Laura Delarato photoshopped the body shaming comments she's received on social media over images of herself to create conversation-sparking art
“This project started a little over a year ago as a result of how men would message me on dating apps,” Delarato, 30, tells PEOPLE. “Instead of saying ‘hi,’ they would reduce me to a fetish or make wild accusations about my body — from a safe distance behind their computer screen.”
But Delarato, the video operations coordinator and producer at Refinery29, didn’t let their comments get to her.
“I was on my way to CrossFit when I got an unsavory message from a man on OkCupid. At that moment I realized that nothing I would say back would make it any better or make me feel safe. I just kept thinking, ‘This man is saying this about my body without any regard for who I am or what my body has been through,’ ” she says. “So, instead of internalizing it, I thought it would be incredibly visual to paste the caption over my body.”
That idea turned into what Delarato calls The Comments Project, and she’s posted about ten images so far. She now finds the process of putting them together “cathartic,” but admits that it was tough to do at first.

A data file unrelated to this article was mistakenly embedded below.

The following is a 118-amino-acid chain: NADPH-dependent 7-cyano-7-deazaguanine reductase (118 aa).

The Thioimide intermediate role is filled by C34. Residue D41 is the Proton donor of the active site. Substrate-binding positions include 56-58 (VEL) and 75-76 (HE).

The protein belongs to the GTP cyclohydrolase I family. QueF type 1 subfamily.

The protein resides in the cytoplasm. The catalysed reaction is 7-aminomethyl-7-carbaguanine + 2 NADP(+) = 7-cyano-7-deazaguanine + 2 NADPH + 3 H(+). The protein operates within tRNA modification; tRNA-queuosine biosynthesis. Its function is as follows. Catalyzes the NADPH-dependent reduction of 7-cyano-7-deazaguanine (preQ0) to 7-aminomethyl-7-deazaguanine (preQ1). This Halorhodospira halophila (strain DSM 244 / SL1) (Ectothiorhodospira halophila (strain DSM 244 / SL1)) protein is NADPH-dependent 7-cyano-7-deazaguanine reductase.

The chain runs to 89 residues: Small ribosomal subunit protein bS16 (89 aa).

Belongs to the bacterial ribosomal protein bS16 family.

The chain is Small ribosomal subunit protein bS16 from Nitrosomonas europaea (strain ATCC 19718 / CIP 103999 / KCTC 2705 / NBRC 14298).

“When I first started, I realized I would have to look at the comment over and over just to get it cropped perfectly for each photo. And that was difficult to constantly be reminded that someone out there just hates you and what you stand for,” she says. “Then, as I kept going, I became less afraid of it. Now, I think they’re kind of simple and foolish and based on a lot of sad, misguided facts.”
And Delarato is getting praise for her work, though it worries her how many people hear similarly cruel comments.
“Aside from all the compliments and accolades, which are incredibly nice and lovely to read such a magnanimous display of support, it has also been upsetting to realize how many other women/womyn also experience the same situation,” she says. “This project started as a little thing I would do for myself, and now it’s about showing others that they’re not alone.”
Doing that, and improving the overall body image conversation, is what Delarato hopes people take away from her project.
“All bodies are good bodies,” she says. “We need to stop valuing and devaluing each other because we don’t fit into the standard. I’m not the standard, and I couldn’t be happier of that fact.”